Twenty-three years ago I was in my first semester of the M.B.A. economic development program at Eastern University. I took a required class that exposed us to development theories and presented case studies on development efforts from around the world. It was a semester long immersion in futility. The class had its desired effect. I’m ever haunted by how easy it is to make things worse and how hard it is to foster sound economic development.
Today, many Christians motivated by concerns for compassion and justice are looking for ways to use their economic influence to help the poor. A very popular approach is to support fair trade goods. Fair trade coffee is probably one of the most popular examples. My own denomination (Presbyterian Church, U. S. A.) is deeply involved with Equal Exchange through the Presbyterian Coffee Exchange. The aims are noble and inspiring. But having developed a skeptical eye early on, I’m always compelled to ask if a strategy like this really works.
Recently my cyber-friend and economist at Henderson State University, Victor Claar, wrote a small book Fair Trade? Its Prospects as a Poverty Solution. Claar begins the book by presenting a brief overview of the development and the dynamics of the modern coffee industry. Two economic issues that feature heavily are the inelasticity of both supply and demand, and the low barriers to entering the coffee growing business. These two combine to create a volatile industry.
Next, Claar presents a brief history of the fair trade coffee movement and how it is intended to work. That is followed by a chapter that examines whether or not fair trade coffee can work as intended. In short, based both on the way fair trade coffee works, and based on the intrinsic dynamics of a commodity industry with low barriers to entry, he concludes it cannot. In fact, paying select farmers a premium price can actually lock those farmers into production of commodities (ex., coffee) that they should be abandoning for more profitable products while simultaneously drawing other farmers into a market who would be better served by growing other crops. To understand the details of why this is so, I encourage you to read the book.
Claar concludes with a chapter on how we might respond. He offers some helpful perspective but I strongly resonated with this paragraph:
Speaking more generally, when poor countries grow rich, it rarely has anything at all to do with how many mouths they have to feed or the abundance of natural resources. Instead, across the globe, poor countries of all sizes, climates, and endowments begin to grow rich as two key factors increase. First, countries grow rich as their human capital improves. Human capital is the term economists use to describe the value that a country’s people possess through their accumulated experience and education. For example, there is little doubt that India’s recent growth explosion is due in large part to the education – including the knowledge of the English language – of its people. Second, countries grow rich as they invest in and accumulate physical capital: the machines, tools, infrastructure, and other equipment that make the product of each hour of physical labor more valuable.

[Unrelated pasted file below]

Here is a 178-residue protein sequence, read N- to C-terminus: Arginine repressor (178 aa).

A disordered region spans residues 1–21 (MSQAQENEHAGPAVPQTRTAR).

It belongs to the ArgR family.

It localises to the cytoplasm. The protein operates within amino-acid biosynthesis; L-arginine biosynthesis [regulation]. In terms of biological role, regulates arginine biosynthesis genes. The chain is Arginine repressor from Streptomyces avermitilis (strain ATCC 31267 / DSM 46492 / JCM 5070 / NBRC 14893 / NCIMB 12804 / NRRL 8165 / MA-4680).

That which both human capital and physical capital share is that they both transform the result of an hour of a person’s hard work into something of greater value. As the value of an hour of labor rises, employers gladly pay higher hourly rates, knowing that their bottom lines will be the better for it.
If we want to be effective agents in aiding the poor, we should focus our efforts in directions lending enhanced value of an hour of labor … (57)
Amen! Claar goes on to mention microlending efforts by organizations like Kiva as just one avenue, but there are others. I know of churches that are developing relationships with communities in emerging nations to learn from indigenous brothers and sister how best to make their resources available to them.
When I was approached by Victor to review this book and write a foreward, I was more than happy to do so. I appreciate the book’s irenic tone and the affirmation of concerned Christians trying to do the right thing with their economic decisions. But I also appreciate the concise clear analysis Claar brings to evaluating the effectiveness of fair trade. If fair trade is a topic that captures your interest, then I highly recommend that you become acquainted with this volume.